The mission of the Water Sustainability Action Plan is to facilitate the move toward a more sustainable approach to water resource management. “In 2006, a notable highlight was conducting a consultation workshop to launch ‘Convening for Action on Vancouver Island’,” wrote Ray Fung, Chair.
“In moving towards water sustainability, we envision that developers that balance settlement and ecology will be rewarded. Because time is money, we believe that environmental environments can be paid for through money saved as a result of faster approval times”, stated Graeme Bethell. “Because we believe that Vancouver Island has all the ingredients in place for success, we believe that it will emerge as a water sustainability pilot for North America.”
“The CAVI vision is that water sustainability will be achieved through implementation of green infrastructure policies and practices. The CAVI role is to provide venues which create opportunities to start conversations that will ultimately lead to action. CAVI is facilitating the move from awareness (interest) to action(practice) in changing where and how land is developed, how water is used, and how water runs off the land,” stated John Finnie.
2007 Creating Our Future Workshop organized under the umbrella of the Water Sustainability Action Plan
The workshop addressed this question: how does a community weigh the benefits and liabilities of changes driven by demand for land use? “What will determine the long-term wellbeing for a community or region? In a nutshell, ‘wellbeing’ is about sustainability of what communities allow or prevent happening on the land. Wellbeing is about balancing settlement activity…or change…and ecology,” stated Tim Pringle.
2007 Metro Vancouver Showcasing Green Infrastructure Innovation Series organized under the umbrella of the Water Sustainability Action Plan
Events were hosted by Delta, Langley Township and UniverCity. “When you have examples of what can be done, and projects are being built, you can then wrap your mind around the green infrastructure vision and say to yourself: what’s the big deal….this is really common sense….if we can do this, then we can do more,” stated Mayor Lois Jackson. “The Showcasing Innovation Series is a major priority for me because this is where it happens. Later this morning I will be chairing a meeting of the Metro Vancouver Board, and I will tell them about where I was this morning. And I will get them excited about hosting showcasing events in their municipalities too.”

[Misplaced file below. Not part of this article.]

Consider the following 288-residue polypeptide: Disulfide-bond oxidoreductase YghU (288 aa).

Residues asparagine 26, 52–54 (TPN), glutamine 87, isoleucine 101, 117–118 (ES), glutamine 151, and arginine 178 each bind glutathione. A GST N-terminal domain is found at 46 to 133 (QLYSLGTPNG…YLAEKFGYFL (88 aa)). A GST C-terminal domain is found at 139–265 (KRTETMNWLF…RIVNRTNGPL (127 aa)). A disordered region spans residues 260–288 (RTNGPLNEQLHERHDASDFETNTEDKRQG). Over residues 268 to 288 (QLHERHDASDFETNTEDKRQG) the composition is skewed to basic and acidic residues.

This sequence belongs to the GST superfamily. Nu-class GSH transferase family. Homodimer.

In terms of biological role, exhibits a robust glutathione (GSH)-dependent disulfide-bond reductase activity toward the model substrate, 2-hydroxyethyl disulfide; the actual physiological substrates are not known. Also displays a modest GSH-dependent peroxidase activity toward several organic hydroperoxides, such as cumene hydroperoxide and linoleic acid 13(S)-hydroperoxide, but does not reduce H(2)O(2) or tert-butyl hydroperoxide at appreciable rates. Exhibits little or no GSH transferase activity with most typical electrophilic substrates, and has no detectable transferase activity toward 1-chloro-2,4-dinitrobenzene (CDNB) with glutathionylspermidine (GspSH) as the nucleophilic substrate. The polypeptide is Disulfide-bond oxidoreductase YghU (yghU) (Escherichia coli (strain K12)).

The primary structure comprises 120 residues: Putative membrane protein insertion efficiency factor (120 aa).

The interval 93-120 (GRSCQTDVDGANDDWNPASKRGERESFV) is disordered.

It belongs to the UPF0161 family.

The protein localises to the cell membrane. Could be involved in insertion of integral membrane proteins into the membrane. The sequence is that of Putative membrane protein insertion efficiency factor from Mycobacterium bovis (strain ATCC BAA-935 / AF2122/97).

2007 Vancouver Island Showcasing Green Infrastructure Innovation Series organized under the umbrella of the Water Sustainability Action Plan
“Like most other areas on Vancouver Island, the Comox Valley is at a major cross-roads as to how we will develop and still maintain the natural beauty of our community. This is a real challenge.We are experiencing phenomenal growth. So we are really depending on the practitioners to keep us grounded and realistic so that growth will be sustainable,” stated Starr Winchester, Chair of the Comox-Strathcona Regional District. ““Local government leaders are telling our staffs that we want to be a sustainable community tomorrow,” she stated. “We are not being so unrealistic as to ask for this yesterday.”
“The conference provided an opportunity to broaden awareness within BCWWA of how the committee is implementing its work plan through partnerships with the Province and other organizations. Desired outcomes for water sustainability and green infrastructure are common to both, and can be achieved through infrastructure standards that reflect a full and proper understanding of the relationship between land and water,” stated Kim Stephens. “The WSC and Green Infrastructure Partnership collaborated to organize the Action Plan session because desired outcomes for water sustainability and green infrastructure are common to both.”
“The objective when ‘convening for action’ is to influence practitioners to learn about and use practices that better balance the necessary relationships of settlement activity and ecological assets in local and regional landscapes. A critical issue is where to put the settlement so there will be the least damage to ecological assets,” stated Tim Pringle. “The CAVI program, for example, will integrate with other groups, move ‘green value’ from concept to practice, and encourage the introduction of a ‘design with nature’ way of thinking into local government decision processes.”
Working Towards Sustainable Communities: Green Infrastructure Partnership and Water Sustainability Committee Collaborate at 2007 BCWWA Annual Conference
“The British Columbia landscape is being transformed by settlement and economic growth. While the province has been experiencing enhanced social and economic well-being, the need to mitigate pressures on land and water resources has provided a driver for a ‘green infrastructure’ movement that is water-centric and is founded on a natural systems approach,” stated Paul Ham. Infrastructure design is changing. Cumulative benefits are achievable, one property at a time, through changes in the policies, programs, practices and standards that determine how land is developed and water is used.
Minister of Environment Praises Accomplishments of Water Sustainability Committe at 2007 BCWWA Annual Conference
“As Minister responsible for Water Stewardship and Sustainable Communities, I place a high priority on fostering water stewardship and individual responsibility. By sharing information, promoting water awareness and supporting communities, I believe we can develop a culture of water conservation across the province. Under the umbrella of the Water Sustainability Action Plan, Convening for Action pilot programs in the South Okanagan, Vancouver Island and Greater Vancouver are promoting water-centric approaches to community planning and land development,” stated Barry Penner, BC Minister of the Environment.